Death rates among people with diabeteshave declined substantially in recent years, according to a survey conducted by researchers at the Centers for Disease Control and Prevention and the National Institutes of Health.
Since 1997 the C.D.C. has done five surveys of people with and without diabetes, each sampling about 107,000 adults. Compared with the 1997-98 figures, 2006 death rates from cardiovascular disease had declined 40 percent and all-cause mortality had declined 23 percent among people with diabetes, even after the researchers controlled for age and other health factors. Death rates also declined among those who did not have diabetes, but the decline was not as steep.
The study, in the June issue of Diabetes Care, attributes the progress to advances in medical care and self-management.
But every silver lining has a cloud.
“The good thing is that people with diabetes are living longer,” said one of the authors, Sharon Saydah, a senior research scientist with the C.D.C. “But people with diabetes are at risk for a number of complications — cardiovascular disease, lower leg amputations, kidney disease, eye problems, dementia and other kinds of disability. Preventing all of these complications means that we will have greater health care expenses for people living with diabetes.”
Asia and Ashley Matthews, recent graduates of Xavier, have achieved the pinnacle of educational achievement in medicine.
The students of 2012 are stepping up to the global plate this year with exceptional achievements in education. But two young women have achieved the impossible with their exceptional grades in a field that is treacherous terrain for most.
Asia and Ashley Matthews graduated from Xavier University and both are promising scientists. Asia graduated with a dual degree in chemistry and pre-med and had aspirations of attending the University of Massachusetts Medical School in their dual medical program that would allow her to graduate from its rigorous, “selective” 8-year program with a Ph.D. and an M.D.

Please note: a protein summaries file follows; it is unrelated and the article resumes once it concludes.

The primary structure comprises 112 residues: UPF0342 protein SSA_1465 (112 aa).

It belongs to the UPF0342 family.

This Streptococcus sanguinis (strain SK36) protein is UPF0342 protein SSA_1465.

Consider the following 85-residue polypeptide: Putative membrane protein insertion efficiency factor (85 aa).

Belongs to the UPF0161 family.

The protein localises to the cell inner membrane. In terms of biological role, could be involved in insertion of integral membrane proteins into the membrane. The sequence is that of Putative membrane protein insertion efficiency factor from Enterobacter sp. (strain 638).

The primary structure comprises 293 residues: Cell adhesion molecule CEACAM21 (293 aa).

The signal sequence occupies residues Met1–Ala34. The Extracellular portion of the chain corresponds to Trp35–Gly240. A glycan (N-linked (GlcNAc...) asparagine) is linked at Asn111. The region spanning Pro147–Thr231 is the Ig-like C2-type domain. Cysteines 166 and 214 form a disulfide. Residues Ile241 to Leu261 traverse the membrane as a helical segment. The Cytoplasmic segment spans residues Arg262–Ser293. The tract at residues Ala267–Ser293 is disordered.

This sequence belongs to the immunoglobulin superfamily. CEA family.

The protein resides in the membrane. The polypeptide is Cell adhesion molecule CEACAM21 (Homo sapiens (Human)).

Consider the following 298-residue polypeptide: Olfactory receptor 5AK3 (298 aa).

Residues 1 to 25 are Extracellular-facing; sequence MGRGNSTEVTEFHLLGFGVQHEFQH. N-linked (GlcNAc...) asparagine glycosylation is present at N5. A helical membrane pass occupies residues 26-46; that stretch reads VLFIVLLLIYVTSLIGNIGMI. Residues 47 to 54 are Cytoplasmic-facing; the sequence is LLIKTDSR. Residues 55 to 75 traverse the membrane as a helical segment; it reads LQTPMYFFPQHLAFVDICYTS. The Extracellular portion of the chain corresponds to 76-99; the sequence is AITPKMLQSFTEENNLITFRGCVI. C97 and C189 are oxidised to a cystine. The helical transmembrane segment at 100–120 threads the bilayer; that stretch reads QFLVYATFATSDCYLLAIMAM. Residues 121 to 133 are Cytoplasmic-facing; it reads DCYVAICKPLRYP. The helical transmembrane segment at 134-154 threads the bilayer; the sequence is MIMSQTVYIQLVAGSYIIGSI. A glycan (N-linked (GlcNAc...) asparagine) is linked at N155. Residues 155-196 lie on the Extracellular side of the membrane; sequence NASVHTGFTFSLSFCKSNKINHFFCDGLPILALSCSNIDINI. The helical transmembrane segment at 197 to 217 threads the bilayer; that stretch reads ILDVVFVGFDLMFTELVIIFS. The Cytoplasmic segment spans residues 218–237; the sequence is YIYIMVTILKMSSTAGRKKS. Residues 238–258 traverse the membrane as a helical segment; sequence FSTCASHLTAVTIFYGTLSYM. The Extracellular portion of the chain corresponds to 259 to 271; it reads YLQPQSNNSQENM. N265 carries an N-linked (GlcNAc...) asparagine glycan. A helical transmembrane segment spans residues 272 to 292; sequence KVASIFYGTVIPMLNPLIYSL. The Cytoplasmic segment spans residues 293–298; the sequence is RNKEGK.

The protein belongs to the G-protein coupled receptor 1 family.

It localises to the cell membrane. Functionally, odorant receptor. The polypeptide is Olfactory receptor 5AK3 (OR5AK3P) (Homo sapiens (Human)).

But with the hundreds of applications they receive each year that they widdle down to 40 candidates and only choose “between seven and ten” students, there was an extremely low chance of her being chosen…much less her sister.
But their academic prowess showed to be unmatched in the nation with BOTH young ladies being chosen for the program. Their mentor and professor, Dr. Terry Watt told WWLTV:
“It’s exceedingly difficult to get into an MD/PHD program and the odds that both of them would get in anywhere were extremely low,” he said. “We’re all very proud of them for the effort they put in to do it. It’s well-deserved.”
Our hats go off to Asia and Ashley Matthews! They are the story of the year and the inspiration for all students, but mostly African American girls who are almost completely unrepresented in various fields of medicine, especially research. Check out their story. YES WE CAN!